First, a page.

The swimmers won’t have an opportunity to focus on the heat during their swim.
A competitor or a pack of competitors can pull away without notice, leaving a swimmer who lost his or her focus momentarily facing a difficult decision: Should he or she risk the energy it’ll take to sprint to catch up because of the benefit that comes with riding someone’s draft?
“It’s so, so different from pool swimming,” Twichell says. “There’s strategy involved in pool swimming, but I would argue there’s strategy to a greater extent in open water swimming. Even though it’s a two-hour race, there’s just so much always happening. It goes by so fast. It’s not necessarily the fastest person that’s going to win a race. You have to be thinking and be smart and be focused for quite a while to do well.”
What Else Will Jessica Long Do?
After winning six medals at the 2016 Rio de Janeiro Paralympics, Jessica Long was burned out and seriously considering whether she should retire.
But Long over the past five years as taken, as she describes them, “baby steps” that have rejuvenated her passion for swimming and put her in position to add to her 23 Paralympic medals, including 13 golds, at this year’s Paralympics, which begin Aug. 24.
“I’m so thankful that I’m still a part of this sport and so grateful that my shoulders still work and so grateful for the support system I have,” Long says. “There are so many new supporters and people on my team. If I stand on top of the podium, it really is everyone who got me there.”
Much of the country learned about Long during this year’s Super Bowl with her much-acclaimed Toyota commercial that told her life story. Long was adopted from a Russian orphanage at 13 months old by an American family, and five months later, her legs were amputated below her knees so they could be fitted for prosthesis. (Long was born with fibular hemimelia, which affects 1 in 40,000 children. The condition left her without fibulas, ankles, heels, and most of the other bones in her feet.)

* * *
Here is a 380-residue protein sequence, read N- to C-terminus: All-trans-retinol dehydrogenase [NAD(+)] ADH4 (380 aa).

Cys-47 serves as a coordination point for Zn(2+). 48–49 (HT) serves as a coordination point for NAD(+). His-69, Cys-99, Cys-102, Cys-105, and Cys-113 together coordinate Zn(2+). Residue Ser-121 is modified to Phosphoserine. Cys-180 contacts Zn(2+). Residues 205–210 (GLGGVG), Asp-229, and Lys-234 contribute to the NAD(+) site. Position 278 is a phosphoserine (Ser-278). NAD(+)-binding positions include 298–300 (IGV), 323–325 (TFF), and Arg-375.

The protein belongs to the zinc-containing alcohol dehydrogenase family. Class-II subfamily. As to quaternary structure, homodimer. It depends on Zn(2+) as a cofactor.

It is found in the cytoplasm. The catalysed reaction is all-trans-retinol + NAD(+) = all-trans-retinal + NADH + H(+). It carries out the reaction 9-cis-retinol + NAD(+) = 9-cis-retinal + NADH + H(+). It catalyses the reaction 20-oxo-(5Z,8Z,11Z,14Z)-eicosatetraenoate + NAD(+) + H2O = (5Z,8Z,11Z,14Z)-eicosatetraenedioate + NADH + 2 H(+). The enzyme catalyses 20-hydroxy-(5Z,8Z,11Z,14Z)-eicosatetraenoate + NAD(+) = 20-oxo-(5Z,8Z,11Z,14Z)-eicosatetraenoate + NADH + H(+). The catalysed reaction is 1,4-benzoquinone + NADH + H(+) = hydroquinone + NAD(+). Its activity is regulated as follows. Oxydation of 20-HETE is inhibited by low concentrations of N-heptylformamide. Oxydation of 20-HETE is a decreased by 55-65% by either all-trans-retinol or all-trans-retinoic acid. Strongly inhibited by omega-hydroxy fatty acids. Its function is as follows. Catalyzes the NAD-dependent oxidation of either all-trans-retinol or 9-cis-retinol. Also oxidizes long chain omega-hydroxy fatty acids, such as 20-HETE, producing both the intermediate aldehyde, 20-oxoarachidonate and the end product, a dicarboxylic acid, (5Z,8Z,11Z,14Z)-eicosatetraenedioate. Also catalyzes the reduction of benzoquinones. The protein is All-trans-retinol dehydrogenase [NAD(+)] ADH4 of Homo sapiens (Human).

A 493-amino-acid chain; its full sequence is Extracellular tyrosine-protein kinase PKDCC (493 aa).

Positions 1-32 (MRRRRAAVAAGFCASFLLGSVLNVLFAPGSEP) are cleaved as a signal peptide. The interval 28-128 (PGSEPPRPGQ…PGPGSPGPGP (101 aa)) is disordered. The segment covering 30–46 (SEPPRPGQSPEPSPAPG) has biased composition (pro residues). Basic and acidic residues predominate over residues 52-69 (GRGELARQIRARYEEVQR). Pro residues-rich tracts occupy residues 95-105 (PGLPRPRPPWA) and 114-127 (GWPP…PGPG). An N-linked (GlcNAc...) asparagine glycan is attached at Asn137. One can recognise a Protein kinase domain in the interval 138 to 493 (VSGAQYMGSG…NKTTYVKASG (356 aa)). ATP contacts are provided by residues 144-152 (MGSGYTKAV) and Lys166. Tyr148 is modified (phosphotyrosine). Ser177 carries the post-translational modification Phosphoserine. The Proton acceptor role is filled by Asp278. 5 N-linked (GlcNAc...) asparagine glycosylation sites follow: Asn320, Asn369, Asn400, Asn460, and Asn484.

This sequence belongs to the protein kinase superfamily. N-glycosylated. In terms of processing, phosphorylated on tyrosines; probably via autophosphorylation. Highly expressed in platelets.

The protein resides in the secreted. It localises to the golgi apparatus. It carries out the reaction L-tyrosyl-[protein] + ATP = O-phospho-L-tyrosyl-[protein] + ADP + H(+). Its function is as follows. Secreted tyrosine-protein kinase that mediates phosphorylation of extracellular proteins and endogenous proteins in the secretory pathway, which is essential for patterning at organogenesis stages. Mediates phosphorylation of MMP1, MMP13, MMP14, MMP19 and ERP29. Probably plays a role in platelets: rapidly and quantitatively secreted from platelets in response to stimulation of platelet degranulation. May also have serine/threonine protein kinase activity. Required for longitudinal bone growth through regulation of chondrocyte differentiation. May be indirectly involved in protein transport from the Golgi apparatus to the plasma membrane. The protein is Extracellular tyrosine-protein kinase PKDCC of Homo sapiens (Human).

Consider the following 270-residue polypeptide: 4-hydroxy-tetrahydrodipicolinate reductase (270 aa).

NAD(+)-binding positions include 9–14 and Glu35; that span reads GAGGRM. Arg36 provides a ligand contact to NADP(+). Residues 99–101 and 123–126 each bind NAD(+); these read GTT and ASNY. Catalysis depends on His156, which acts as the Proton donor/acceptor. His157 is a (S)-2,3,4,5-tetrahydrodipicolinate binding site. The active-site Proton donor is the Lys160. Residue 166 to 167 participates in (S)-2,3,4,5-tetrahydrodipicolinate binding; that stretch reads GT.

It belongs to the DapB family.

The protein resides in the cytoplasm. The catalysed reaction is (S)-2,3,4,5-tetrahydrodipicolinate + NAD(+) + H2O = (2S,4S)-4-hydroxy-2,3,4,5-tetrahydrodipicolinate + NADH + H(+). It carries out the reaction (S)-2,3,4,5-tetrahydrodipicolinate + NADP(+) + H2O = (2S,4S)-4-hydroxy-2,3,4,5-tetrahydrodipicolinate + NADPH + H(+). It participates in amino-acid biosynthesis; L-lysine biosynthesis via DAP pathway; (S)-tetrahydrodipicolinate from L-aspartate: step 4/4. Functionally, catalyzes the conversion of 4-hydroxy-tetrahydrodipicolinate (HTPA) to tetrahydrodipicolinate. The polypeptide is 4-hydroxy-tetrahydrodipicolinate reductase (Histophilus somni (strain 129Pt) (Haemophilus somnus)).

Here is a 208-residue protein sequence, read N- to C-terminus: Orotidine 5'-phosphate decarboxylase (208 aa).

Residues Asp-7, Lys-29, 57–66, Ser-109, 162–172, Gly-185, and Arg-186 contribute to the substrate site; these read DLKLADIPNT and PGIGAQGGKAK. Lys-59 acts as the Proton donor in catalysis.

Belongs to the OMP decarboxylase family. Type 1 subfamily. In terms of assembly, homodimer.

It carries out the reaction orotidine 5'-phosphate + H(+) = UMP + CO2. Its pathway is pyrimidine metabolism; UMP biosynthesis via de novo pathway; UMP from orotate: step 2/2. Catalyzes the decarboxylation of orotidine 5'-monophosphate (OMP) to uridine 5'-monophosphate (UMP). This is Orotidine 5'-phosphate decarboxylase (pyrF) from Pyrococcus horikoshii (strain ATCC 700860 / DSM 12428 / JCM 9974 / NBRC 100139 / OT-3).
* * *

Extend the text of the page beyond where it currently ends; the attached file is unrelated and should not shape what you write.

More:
“It was unbelievable,” Long says. “It was one of the most insane, crazy things. Being a Paralympic athlete, that’s kind of what you dream about. You also don’t really know if you can dream that far, and I think that’s what made it so special is just how far the Paralympics have come.”
Long started doing competitive swimming at age 10 and splashed onto the international stage when she won three gold medals two years later at the 2004 Athens Paralympics. At 12, she was the youngest member of Team USA’s Paralympic team.
She says she thought of gold at that age as the prettiest color.
Long, 29, continued to win gold medals—10 more at the Paralympics and another 35 at the World Para Swimming Championships—over the next 17 years. Her 23 Paralympic medals span a wide range of events—she swims sprint and mid-distance freestyle, butterfly, backstroke, breaststroke, and IM—are the second most by an American as she approaches this year’s Paralympics, her fifth.
“It’s been incredible,” Long says. “It’s been more I could have ever imagined. I started this sport just because I loved swimming. That’s really what gets me through when I’m having those tough days, that I started this because I loved it.”
USMS Members Representing Team USA
Six swimmers competing for Team USA at the 2020 Tokyo Paralympics have been members of USMS since 2019.
- Robert Griswold
- Jamal Hill
- Martha Ruether
- Zach Shattuck
- Mallory Weggemann
- Colleen Young